Imagine this: you buy a piece of meat from your local butcher, take it home, and make a meal with your family with some of it, leaving the left out for a meal tomorrow. Later that night, you notice a soft blue glow emitting from the kitchen. When you go to investigate, you find that it is none other than the leftover raw meat glowing!
Is this something out of a science fiction movie about mutant meat? Not quite. This anecdote and photos of the glowing meat have been circulating on the Internet recently. The meat in question was bought from a wet market in Shanghai. It sounds like no one became ill from eating the meat, but the family did not consume any more of it when they discovered it was glowing.
Pseudomonas phosphorescens are light-emitting organisms that naturally occur in a variety of environments but are best known for living in seawater. The salty, cold conditions they enjoy make them problematic in chilling rooms and meat refrigerators.
Photoluminescence is a process in which a substance absorbs electromagnetic radiation (photons) and re-radiates them. The emission of light is the result of atoms excited by an energy source other than heat.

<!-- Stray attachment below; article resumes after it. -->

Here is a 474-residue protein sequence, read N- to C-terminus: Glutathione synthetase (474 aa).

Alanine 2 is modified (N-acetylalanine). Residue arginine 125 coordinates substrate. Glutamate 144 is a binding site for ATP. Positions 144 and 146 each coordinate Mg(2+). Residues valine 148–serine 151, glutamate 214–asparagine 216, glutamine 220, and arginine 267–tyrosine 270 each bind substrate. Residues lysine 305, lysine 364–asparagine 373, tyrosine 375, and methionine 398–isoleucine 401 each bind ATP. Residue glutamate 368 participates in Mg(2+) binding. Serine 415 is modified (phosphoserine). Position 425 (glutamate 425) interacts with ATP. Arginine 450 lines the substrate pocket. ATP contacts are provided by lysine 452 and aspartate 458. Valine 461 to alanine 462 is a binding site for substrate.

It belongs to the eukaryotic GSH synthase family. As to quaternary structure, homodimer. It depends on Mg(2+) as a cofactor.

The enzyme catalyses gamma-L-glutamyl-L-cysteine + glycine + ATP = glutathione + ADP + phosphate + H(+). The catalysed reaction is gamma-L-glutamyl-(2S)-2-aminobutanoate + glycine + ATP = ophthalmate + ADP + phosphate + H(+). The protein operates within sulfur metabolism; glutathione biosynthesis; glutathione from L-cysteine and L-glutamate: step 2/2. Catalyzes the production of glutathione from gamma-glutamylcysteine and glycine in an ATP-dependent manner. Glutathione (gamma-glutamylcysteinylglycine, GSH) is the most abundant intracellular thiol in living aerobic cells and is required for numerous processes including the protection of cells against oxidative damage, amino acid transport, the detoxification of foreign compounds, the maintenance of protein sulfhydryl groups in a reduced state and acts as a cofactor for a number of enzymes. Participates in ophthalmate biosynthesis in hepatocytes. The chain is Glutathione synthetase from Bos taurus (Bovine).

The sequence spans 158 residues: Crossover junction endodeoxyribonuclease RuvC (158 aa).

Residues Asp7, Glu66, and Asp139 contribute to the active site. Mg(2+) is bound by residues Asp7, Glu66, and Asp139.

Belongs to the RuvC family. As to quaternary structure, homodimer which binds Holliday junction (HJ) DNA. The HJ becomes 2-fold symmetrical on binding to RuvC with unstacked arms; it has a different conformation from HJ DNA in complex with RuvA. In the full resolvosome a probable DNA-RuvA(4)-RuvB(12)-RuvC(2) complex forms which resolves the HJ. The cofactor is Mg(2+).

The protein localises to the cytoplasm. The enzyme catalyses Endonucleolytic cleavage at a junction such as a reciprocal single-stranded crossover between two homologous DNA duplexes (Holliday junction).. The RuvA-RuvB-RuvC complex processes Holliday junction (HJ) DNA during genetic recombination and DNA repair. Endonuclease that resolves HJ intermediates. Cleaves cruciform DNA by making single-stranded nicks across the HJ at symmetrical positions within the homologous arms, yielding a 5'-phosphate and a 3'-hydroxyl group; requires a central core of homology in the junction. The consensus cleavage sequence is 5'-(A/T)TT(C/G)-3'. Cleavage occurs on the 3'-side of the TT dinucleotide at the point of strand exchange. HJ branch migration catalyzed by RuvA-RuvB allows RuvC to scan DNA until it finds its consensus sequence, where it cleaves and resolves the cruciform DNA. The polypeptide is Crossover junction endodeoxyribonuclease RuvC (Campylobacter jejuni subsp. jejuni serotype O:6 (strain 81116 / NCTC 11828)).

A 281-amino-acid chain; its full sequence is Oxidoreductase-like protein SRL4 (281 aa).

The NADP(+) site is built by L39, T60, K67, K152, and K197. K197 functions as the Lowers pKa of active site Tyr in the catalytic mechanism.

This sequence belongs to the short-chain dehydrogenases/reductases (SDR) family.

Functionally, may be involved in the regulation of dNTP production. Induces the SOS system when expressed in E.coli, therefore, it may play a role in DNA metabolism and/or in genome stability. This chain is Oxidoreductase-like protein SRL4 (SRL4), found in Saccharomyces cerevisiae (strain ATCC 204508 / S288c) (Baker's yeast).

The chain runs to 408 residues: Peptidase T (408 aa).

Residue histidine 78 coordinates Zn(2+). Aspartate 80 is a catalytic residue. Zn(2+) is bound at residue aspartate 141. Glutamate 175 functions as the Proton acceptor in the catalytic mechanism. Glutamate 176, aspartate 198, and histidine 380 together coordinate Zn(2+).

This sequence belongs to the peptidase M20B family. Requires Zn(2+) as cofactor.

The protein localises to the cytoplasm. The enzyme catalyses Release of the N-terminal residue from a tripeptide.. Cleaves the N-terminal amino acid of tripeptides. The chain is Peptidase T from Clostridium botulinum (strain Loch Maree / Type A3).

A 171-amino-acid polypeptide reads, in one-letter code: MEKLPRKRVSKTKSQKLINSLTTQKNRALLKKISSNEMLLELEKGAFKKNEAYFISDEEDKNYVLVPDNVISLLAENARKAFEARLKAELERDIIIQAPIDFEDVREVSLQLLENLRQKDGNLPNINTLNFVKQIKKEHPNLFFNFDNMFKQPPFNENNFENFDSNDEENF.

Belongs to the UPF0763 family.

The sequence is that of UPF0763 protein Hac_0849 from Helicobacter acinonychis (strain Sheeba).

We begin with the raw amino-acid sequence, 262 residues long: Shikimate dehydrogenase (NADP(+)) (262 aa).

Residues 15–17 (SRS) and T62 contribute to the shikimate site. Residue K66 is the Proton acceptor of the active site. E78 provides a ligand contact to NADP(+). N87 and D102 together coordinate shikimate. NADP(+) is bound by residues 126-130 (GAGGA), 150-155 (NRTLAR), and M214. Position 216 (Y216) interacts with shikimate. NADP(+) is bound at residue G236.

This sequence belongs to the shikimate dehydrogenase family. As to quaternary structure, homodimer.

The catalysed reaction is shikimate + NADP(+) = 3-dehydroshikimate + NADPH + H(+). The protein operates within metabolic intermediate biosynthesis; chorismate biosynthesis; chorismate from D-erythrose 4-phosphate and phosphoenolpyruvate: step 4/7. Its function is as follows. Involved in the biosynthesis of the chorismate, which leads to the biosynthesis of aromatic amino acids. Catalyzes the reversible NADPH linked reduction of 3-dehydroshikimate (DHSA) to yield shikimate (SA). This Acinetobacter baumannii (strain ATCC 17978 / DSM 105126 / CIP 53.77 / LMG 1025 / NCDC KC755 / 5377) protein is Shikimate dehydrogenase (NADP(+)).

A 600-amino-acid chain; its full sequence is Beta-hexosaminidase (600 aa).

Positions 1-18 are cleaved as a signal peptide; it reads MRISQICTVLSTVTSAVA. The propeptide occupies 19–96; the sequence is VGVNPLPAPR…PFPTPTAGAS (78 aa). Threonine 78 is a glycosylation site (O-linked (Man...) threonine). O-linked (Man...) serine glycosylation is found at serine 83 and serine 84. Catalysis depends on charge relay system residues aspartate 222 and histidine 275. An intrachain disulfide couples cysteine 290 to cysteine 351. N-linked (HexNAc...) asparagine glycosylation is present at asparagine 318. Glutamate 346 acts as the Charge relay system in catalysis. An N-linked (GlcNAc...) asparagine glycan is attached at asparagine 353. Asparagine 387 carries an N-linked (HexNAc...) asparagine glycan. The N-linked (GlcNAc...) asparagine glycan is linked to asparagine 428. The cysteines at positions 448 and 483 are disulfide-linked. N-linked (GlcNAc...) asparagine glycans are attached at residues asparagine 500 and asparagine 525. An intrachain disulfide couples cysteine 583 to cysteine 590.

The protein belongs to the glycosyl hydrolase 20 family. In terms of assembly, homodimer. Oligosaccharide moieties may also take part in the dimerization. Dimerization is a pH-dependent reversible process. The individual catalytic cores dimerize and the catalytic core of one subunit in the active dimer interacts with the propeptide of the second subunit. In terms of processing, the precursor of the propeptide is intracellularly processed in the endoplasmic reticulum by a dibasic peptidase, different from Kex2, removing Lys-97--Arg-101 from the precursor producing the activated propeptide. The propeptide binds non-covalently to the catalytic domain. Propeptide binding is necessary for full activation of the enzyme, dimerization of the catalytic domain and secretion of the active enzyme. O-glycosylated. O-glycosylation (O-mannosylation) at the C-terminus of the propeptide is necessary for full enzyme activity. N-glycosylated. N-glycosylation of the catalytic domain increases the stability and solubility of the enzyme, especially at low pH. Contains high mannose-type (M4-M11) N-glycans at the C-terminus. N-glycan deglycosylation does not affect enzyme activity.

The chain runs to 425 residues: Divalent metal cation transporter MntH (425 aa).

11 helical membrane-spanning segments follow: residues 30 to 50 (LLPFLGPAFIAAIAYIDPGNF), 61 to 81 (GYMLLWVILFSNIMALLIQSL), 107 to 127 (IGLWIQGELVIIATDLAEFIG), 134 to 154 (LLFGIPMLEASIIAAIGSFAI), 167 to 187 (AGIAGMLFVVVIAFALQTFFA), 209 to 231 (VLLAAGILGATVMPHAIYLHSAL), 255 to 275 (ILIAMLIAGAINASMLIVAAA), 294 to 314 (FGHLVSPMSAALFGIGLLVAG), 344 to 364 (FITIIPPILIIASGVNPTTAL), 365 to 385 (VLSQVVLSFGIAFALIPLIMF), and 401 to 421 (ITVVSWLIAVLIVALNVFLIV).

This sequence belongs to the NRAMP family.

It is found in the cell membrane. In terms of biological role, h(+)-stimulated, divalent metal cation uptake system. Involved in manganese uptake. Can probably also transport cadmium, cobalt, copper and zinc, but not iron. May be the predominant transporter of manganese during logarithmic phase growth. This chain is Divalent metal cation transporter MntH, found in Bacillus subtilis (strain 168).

Phosphorescence is a kind of photoluminescence in which the material that absorbed radiation does not immediately re-radiate. When it does, it radiates at a lower intensity than the light that was originally absorbed. This is the same thing that happens with glow-in-the-dark materials (remember glow worms?).
Pseudomonas (literally, false unit) is a genus of bacteria pathogenic to animals and plants containing approximately 455 species.
Cyanogen is a species of within the genus pseudomonas capable of producing cyanide, an extremely poisonous flammable gas. The root of the word cyanide is from cyan, blue, because it was originally obtained from the pigment dye Prussian blue.
A separate and well-documented incident of blue glowing pork took place in Changsha, central China, in February 2010. Residents reported a blue glow from pork bought from several sources throughout the city including wet markets and supermarkets. The glowing residue would transfer onto hands and surfaces that had contact with the contaminated meat. City authorities investigated and reassured residents that the meat was safe to eat but were met with some skepticism.